Get Ready for the 2022 Beijing Winter Olympics
Just a few months after Tokyo, the Olympics will start again in Beijing on Feb. 4. Here is what you need to know:
- A Guide to the Sports: From speedskating to monobob, here’s a look at every sport that will be contested at the 2022 Winter Games.
- Diplomatic Boycott: The U.S. will not send government officials to Beijing in a boycott to pressure China for human rights abuses.
- Covid Preparations: With a “closed-loop” bubble, a detailed health plan and vaccination requirements, the Games will be heavily restricted.
- The Fashion Race: Canada partnered with Lululemon for its Olympic kit, and a Black-owned athleisure brand will outfit Team Nigeria.
But Kim did not pause. She grew up. She is still funny, smart, silly. But she is older, wiser, hardened.
She repeated the words of the Instagram insult. She would not say who wrote them.
“It’s definitely one of those things that I wish I didn’t see, but I’m also grateful,” Kim said. “If I didn’t see it, I would have been, like, ‘Oh, cool, we’re still all good.’ It’s helpful for me to know. It definitely made me put my guard up a little more, which I think is OK. You can’t trust anyone.”
The front entry of Kim’s new house was a pileup of shoes, mostly Nike-branded sneakers and flip flops. It was a warm fall day, and Kim was excited about her plans. She slipped into a pair of worn cowboy boots.
She and her boyfriend, Evan Berle, a U.C.L.A. student and former pro skateboarder, drove through Torrance, Calif., one of several suburbs where Kim grew up. They hurried to an appointment at a small stable in Palos Verdes Estates, among rolling hills of ranch homes and twisting roads.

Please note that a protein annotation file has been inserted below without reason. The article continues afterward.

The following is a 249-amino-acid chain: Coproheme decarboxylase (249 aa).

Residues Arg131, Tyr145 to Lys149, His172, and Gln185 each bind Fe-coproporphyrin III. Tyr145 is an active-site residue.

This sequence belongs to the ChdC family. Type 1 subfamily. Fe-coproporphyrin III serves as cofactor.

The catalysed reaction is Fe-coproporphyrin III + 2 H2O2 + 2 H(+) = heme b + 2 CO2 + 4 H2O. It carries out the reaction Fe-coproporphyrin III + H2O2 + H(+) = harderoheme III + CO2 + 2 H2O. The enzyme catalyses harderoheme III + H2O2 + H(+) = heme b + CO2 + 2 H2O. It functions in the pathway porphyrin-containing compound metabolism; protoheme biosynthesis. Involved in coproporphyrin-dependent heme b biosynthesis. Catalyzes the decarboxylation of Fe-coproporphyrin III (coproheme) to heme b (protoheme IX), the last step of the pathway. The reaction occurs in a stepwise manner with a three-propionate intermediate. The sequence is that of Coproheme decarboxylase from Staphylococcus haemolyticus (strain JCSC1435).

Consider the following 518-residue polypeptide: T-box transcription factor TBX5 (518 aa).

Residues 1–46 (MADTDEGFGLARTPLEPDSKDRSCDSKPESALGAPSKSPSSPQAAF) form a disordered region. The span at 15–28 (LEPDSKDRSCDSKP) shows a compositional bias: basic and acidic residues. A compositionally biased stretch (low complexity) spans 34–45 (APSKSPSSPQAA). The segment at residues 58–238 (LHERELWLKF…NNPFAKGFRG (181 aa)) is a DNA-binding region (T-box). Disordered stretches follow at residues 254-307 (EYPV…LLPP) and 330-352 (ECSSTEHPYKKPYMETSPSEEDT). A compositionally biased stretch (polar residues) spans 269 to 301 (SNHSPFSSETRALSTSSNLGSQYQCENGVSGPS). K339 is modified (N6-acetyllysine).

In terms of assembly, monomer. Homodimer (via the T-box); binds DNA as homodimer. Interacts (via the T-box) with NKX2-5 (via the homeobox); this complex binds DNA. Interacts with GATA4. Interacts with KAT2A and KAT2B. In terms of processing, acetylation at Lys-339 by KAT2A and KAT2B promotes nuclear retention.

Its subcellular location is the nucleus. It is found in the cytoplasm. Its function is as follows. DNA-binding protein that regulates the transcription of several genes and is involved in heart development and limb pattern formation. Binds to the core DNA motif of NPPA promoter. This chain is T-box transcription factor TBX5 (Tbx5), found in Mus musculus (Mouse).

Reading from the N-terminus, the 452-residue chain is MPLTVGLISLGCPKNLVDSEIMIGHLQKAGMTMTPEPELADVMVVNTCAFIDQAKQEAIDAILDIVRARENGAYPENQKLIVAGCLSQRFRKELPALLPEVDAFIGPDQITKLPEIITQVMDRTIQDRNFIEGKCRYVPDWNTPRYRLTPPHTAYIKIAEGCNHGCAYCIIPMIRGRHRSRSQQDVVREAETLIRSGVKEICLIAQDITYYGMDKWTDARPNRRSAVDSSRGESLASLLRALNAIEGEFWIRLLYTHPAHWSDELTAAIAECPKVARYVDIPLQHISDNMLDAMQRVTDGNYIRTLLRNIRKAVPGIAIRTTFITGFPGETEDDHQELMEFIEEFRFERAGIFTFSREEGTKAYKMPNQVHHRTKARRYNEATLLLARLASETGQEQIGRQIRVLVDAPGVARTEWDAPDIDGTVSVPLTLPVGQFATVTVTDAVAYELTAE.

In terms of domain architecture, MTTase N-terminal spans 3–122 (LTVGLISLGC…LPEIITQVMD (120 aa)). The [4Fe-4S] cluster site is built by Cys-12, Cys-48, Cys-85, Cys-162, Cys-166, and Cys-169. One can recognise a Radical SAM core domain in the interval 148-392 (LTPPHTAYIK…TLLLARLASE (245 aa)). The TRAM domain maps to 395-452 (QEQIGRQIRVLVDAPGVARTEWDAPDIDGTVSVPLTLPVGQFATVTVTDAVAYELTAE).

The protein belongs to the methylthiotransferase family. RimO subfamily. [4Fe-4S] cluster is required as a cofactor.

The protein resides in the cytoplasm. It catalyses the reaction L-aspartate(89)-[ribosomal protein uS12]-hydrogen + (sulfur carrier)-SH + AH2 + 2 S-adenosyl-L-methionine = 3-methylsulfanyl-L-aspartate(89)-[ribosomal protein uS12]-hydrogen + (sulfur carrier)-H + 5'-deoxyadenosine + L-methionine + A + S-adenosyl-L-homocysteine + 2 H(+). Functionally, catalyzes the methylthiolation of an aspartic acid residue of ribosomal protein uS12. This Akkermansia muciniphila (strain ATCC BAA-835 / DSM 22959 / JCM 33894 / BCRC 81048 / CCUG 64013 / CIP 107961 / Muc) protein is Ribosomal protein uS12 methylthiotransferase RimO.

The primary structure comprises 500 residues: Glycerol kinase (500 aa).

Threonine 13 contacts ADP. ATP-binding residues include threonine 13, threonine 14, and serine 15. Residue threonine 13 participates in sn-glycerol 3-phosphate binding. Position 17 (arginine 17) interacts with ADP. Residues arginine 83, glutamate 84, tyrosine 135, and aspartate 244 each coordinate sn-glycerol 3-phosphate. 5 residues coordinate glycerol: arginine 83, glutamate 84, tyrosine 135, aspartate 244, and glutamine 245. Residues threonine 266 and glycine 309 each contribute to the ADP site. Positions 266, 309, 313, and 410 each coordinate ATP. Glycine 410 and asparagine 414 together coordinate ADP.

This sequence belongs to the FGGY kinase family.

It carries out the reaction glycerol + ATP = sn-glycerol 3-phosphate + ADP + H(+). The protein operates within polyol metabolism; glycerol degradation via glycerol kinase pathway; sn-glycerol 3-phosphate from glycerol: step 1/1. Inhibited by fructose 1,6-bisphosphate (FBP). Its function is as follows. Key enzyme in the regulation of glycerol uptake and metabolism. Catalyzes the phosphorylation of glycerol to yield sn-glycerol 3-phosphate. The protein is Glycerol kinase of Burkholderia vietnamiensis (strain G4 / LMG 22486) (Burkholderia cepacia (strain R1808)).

Kim has ridden horses nearly as long as she has snowboarded. It is unclear which brings her the most happiness.
“I’d like to purchase a ranch,” Kim said from the passenger seat as Berle drove. “Have chickens, little pigs … ”
“Goats,” Berle interjected.
“Evan loves goats,” Kim explained. “I love pigs. Oh, and I love donkeys. Maybe some exotic animals, too. Like parrots.”
She told a story about losing her pet parrot, Kiwi, a blue-crowned conure, when it flew away a few years ago. Nothing sounds too tragic or too amazing when it comes from Kim. She is adept at delivering lines in a pleasant deadpan.
At the corral, Kim and Berle watched a farrier re-shoe several horses while they waited for the trail guide. There was a mix-up over the meeting time, and Kim grew frustrated with the delay. She had other things to do, including a midday workout with her trainer. She wanted to leave.
Berle works as a steadying influence. He talked her into waiting. They met in 2019 through mutual friends in the skateboarding world.
“I’m glad I met you now, because I was not cute when I was younger,” Kim said.
The guide arrived. She had no idea who Kim was. Kim perked up, helped saddle a chestnut named Levi, and smoothly climbed on. She led the way down the trail. She turned back to Berle and beamed.
That easygoing effervescence, combined with singular talent, made Kim a major star in 2018. She won ESPYs for best female athlete, best female Olympian and best female action-sports athlete.
There were magazine covers (including Sports Illustrated, with Reese, her Australian shepherd), late-night interviews, a